back to article Reg HPC man relives 0-day rootkit GROUNDHOG DAY

This is a difficult article to write, and I’ve put it off for way too long. But it’s time to bite the bullet and make an embarrassing admission to the Register audience. I’ve been hacked and hacked hard. Admitting this publicly to Reg readers is like chumming shark-infested waters with my own blood. Or like telling people that I …

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Just shows it could happen to anyone

Thanks for sharing that, I think - I will now spend all weekend thinking about our security & backup procedures ;-)

...For some reason the quotation from Full Metal Jacket comes to mind:

Animal Mother: Better you than me.

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Unhappy

In concerns me that this is the case

I know that systems are complex, and getting ever more so, but when a supposed expert is not able to identify anything about a compromised system, does this not indicate that they are getting too complex? Or maybe that proclaimed experts are not.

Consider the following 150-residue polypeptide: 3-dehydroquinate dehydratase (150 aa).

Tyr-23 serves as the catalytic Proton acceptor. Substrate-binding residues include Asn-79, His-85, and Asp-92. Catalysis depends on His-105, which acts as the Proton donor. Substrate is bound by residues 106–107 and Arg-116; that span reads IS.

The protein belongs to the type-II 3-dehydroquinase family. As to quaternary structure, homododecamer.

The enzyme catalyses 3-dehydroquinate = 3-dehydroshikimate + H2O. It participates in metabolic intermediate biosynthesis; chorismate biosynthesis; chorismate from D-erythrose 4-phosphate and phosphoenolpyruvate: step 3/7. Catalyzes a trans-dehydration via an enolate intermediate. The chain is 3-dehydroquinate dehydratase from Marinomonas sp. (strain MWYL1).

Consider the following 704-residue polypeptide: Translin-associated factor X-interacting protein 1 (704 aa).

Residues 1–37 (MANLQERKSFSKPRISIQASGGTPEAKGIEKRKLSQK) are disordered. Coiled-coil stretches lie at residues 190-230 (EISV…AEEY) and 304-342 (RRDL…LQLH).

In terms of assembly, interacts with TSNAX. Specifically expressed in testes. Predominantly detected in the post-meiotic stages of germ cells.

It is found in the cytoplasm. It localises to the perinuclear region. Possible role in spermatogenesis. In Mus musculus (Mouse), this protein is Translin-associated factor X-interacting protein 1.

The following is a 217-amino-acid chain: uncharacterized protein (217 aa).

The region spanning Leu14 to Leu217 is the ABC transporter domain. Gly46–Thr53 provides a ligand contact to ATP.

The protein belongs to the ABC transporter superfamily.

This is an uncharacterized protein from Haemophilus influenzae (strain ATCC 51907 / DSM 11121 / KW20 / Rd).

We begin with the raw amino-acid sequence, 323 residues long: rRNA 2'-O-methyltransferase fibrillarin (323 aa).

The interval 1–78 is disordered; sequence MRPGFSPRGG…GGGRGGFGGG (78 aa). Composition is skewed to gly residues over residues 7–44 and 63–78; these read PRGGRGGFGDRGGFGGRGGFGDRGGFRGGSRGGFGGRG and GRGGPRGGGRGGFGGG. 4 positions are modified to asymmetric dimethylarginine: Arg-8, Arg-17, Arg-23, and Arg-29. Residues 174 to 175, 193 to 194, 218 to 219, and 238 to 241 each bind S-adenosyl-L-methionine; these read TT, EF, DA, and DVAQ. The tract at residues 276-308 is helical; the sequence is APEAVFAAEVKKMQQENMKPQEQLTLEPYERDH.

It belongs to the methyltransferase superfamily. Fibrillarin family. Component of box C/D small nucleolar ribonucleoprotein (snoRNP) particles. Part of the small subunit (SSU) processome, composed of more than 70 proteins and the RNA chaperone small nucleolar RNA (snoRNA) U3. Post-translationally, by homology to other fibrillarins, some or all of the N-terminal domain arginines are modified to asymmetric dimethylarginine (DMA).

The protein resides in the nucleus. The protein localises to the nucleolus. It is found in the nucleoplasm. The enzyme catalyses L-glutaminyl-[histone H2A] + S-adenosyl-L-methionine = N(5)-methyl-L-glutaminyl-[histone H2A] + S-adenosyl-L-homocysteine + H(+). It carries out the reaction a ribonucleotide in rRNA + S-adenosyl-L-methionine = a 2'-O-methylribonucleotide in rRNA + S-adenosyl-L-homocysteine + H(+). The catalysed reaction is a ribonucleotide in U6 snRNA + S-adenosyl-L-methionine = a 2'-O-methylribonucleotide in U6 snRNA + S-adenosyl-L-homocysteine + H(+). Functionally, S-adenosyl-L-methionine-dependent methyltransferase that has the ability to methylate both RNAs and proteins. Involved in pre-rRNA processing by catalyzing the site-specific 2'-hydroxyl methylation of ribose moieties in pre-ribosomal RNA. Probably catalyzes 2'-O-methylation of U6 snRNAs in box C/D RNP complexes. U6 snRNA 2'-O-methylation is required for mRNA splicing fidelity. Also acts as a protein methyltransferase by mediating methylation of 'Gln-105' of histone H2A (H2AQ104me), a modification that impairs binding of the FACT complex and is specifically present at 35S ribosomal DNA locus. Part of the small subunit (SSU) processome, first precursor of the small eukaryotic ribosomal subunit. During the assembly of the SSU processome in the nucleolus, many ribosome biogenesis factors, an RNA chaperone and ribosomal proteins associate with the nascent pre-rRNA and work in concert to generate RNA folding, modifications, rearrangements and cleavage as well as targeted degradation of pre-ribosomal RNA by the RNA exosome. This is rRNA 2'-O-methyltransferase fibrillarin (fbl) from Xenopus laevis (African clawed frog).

I've stared at the list of services and processes that are running on systems, and wondered what they all are. There appears to be nothing other than Google to try to identify the ones with unique names, or what they do, and this is just what you see, without the possibility of the kernel or standard shared libraries being subverted, or hidden loadable modules.

I'm not trying to pick on Windows here, because most Linux distributions are no better, but often in the list of running processes you see multiple things of the same name (can't give an example at the moment, don't have a Windows system running close to me!) I have no inkling of where on the filesystem the process was loaded from, or what it is associated with. I'm sure there are tools, which can dig this information out about a process on all OSs, but they are not always generally known about, much less shipped with the OS.

I doubt that anything can change at this point, I just wish we hadn't got here!

Edit. Hmm. Really should do research before posting. I should use tasklist on a standard XP system. Will have to give it a go when my wife next complains about her system being slow.

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Re: In concerns me that this is the case

This is a problem with remote diagnosis.

Once an attacker has run a program with admin credentials, the system is theirs. They can alter any part of the OS. They can alter task manager so their processes don't appear on it, they can alter the filesystem libraries so their files don't appear, etc. etc.